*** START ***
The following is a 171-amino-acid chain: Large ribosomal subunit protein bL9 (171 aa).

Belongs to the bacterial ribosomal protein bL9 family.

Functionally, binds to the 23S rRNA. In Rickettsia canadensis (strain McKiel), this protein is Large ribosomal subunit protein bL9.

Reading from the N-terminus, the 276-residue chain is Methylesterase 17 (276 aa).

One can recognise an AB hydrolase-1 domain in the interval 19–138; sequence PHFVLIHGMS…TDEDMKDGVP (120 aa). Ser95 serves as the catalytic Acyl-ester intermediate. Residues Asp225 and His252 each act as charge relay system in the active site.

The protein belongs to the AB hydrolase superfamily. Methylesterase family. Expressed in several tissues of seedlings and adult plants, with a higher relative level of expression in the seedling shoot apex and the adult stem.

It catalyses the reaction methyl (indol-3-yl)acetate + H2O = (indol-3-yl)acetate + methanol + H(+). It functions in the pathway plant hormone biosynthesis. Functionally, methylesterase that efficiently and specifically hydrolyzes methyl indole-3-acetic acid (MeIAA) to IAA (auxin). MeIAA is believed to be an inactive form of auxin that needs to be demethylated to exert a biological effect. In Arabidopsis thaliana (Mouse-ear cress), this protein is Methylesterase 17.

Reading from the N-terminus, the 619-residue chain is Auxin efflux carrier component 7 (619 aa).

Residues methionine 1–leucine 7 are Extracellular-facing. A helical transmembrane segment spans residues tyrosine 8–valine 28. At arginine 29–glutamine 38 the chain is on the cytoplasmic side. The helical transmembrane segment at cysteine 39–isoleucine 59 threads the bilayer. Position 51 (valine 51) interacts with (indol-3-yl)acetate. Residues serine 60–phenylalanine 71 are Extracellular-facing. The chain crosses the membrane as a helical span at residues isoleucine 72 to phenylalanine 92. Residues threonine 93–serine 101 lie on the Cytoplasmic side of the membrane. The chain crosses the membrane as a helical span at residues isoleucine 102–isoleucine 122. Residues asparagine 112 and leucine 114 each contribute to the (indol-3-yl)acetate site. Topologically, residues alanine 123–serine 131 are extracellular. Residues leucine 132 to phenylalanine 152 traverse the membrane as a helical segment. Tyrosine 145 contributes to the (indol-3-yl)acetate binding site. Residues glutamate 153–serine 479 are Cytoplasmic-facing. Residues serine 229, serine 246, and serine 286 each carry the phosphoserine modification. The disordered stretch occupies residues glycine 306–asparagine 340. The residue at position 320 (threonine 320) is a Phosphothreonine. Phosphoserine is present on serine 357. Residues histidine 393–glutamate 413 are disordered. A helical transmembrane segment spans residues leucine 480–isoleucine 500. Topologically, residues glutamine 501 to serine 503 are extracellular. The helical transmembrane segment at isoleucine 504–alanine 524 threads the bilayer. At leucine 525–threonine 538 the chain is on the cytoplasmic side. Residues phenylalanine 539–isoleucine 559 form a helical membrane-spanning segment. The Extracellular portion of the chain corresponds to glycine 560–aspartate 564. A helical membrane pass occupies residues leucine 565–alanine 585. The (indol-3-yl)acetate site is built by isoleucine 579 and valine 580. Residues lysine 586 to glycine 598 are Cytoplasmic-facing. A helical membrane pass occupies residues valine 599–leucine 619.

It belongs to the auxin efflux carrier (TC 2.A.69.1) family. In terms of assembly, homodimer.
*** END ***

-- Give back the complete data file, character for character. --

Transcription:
The following is a 171-amino-acid chain: Large ribosomal subunit protein bL9 (171 aa).

Belongs to the bacterial ribosomal protein bL9 family.

Functionally, binds to the 23S rRNA. In Rickettsia canadensis (strain McKiel), this protein is Large ribosomal subunit protein bL9.

Reading from the N-terminus, the 276-residue chain is Methylesterase 17 (276 aa).

One can recognise an AB hydrolase-1 domain in the interval 19–138; sequence PHFVLIHGMS…TDEDMKDGVP (120 aa). Ser95 serves as the catalytic Acyl-ester intermediate. Residues Asp225 and His252 each act as charge relay system in the active site.

The protein belongs to the AB hydrolase superfamily. Methylesterase family. Expressed in several tissues of seedlings and adult plants, with a higher relative level of expression in the seedling shoot apex and the adult stem.

It catalyses the reaction methyl (indol-3-yl)acetate + H2O = (indol-3-yl)acetate + methanol + H(+). It functions in the pathway plant hormone biosynthesis. Functionally, methylesterase that efficiently and specifically hydrolyzes methyl indole-3-acetic acid (MeIAA) to IAA (auxin). MeIAA is believed to be an inactive form of auxin that needs to be demethylated to exert a biological effect. In Arabidopsis thaliana (Mouse-ear cress), this protein is Methylesterase 17.

Reading from the N-terminus, the 619-residue chain is Auxin efflux carrier component 7 (619 aa).

Residues methionine 1–leucine 7 are Extracellular-facing. A helical transmembrane segment spans residues tyrosine 8–valine 28. At arginine 29–glutamine 38 the chain is on the cytoplasmic side. The helical transmembrane segment at cysteine 39–isoleucine 59 threads the bilayer. Position 51 (valine 51) interacts with (indol-3-yl)acetate. Residues serine 60–phenylalanine 71 are Extracellular-facing. The chain crosses the membrane as a helical span at residues isoleucine 72 to phenylalanine 92. Residues threonine 93–serine 101 lie on the Cytoplasmic side of the membrane. The chain crosses the membrane as a helical span at residues isoleucine 102–isoleucine 122. Residues asparagine 112 and leucine 114 each contribute to the (indol-3-yl)acetate site. Topologically, residues alanine 123–serine 131 are extracellular. Residues leucine 132 to phenylalanine 152 traverse the membrane as a helical segment. Tyrosine 145 contributes to the (indol-3-yl)acetate binding site. Residues glutamate 153–serine 479 are Cytoplasmic-facing. Residues serine 229, serine 246, and serine 286 each carry the phosphoserine modification. The disordered stretch occupies residues glycine 306–asparagine 340. The residue at position 320 (threonine 320) is a Phosphothreonine. Phosphoserine is present on serine 357. Residues histidine 393–glutamate 413 are disordered. A helical transmembrane segment spans residues leucine 480–isoleucine 500. Topologically, residues glutamine 501 to serine 503 are extracellular. The helical transmembrane segment at isoleucine 504–alanine 524 threads the bilayer. At leucine 525–threonine 538 the chain is on the cytoplasmic side. Residues phenylalanine 539–isoleucine 559 form a helical membrane-spanning segment. The Extracellular portion of the chain corresponds to glycine 560–aspartate 564. A helical membrane pass occupies residues leucine 565–alanine 585. The (indol-3-yl)acetate site is built by isoleucine 579 and valine 580. Residues lysine 586 to glycine 598 are Cytoplasmic-facing. A helical membrane pass occupies residues valine 599–leucine 619.

It belongs to the auxin efflux carrier (TC 2.A.69.1) family. In terms of assembly, homodimer.